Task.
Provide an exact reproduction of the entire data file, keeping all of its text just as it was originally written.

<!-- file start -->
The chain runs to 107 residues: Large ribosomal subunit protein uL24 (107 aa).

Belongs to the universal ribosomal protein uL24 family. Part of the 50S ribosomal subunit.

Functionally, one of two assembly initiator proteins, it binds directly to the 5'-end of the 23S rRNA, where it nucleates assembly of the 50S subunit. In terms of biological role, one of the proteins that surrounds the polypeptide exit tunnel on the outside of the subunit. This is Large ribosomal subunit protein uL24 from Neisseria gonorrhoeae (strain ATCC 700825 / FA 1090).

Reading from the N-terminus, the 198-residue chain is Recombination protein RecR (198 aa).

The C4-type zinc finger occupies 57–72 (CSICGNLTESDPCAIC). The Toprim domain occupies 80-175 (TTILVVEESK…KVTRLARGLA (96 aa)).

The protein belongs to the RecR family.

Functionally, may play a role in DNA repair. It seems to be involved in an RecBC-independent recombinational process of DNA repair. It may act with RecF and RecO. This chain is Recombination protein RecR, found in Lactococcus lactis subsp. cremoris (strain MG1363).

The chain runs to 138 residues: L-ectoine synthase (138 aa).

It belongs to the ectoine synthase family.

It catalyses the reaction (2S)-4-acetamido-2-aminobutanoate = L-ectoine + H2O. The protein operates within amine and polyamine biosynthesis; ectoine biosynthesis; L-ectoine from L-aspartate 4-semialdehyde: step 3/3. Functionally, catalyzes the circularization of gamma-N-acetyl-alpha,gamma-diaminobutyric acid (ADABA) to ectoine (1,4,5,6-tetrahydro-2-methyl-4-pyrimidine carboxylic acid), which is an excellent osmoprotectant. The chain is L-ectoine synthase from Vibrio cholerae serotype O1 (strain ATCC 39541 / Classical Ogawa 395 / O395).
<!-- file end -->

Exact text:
The chain runs to 107 residues: Large ribosomal subunit protein uL24 (107 aa).

Belongs to the universal ribosomal protein uL24 family. Part of the 50S ribosomal subunit.

Functionally, one of two assembly initiator proteins, it binds directly to the 5'-end of the 23S rRNA, where it nucleates assembly of the 50S subunit. In terms of biological role, one of the proteins that surrounds the polypeptide exit tunnel on the outside of the subunit. This is Large ribosomal subunit protein uL24 from Neisseria gonorrhoeae (strain ATCC 700825 / FA 1090).

Reading from the N-terminus, the 198-residue chain is Recombination protein RecR (198 aa).

The C4-type zinc finger occupies 57–72 (CSICGNLTESDPCAIC). The Toprim domain occupies 80-175 (TTILVVEESK…KVTRLARGLA (96 aa)).

The protein belongs to the RecR family.

Functionally, may play a role in DNA repair. It seems to be involved in an RecBC-independent recombinational process of DNA repair. It may act with RecF and RecO. This chain is Recombination protein RecR, found in Lactococcus lactis subsp. cremoris (strain MG1363).

The chain runs to 138 residues: L-ectoine synthase (138 aa).

It belongs to the ectoine synthase family.

It catalyses the reaction (2S)-4-acetamido-2-aminobutanoate = L-ectoine + H2O. The protein operates within amine and polyamine biosynthesis; ectoine biosynthesis; L-ectoine from L-aspartate 4-semialdehyde: step 3/3. Functionally, catalyzes the circularization of gamma-N-acetyl-alpha,gamma-diaminobutyric acid (ADABA) to ectoine (1,4,5,6-tetrahydro-2-methyl-4-pyrimidine carboxylic acid), which is an excellent osmoprotectant. The chain is L-ectoine synthase from Vibrio cholerae serotype O1 (strain ATCC 39541 / Classical Ogawa 395 / O395).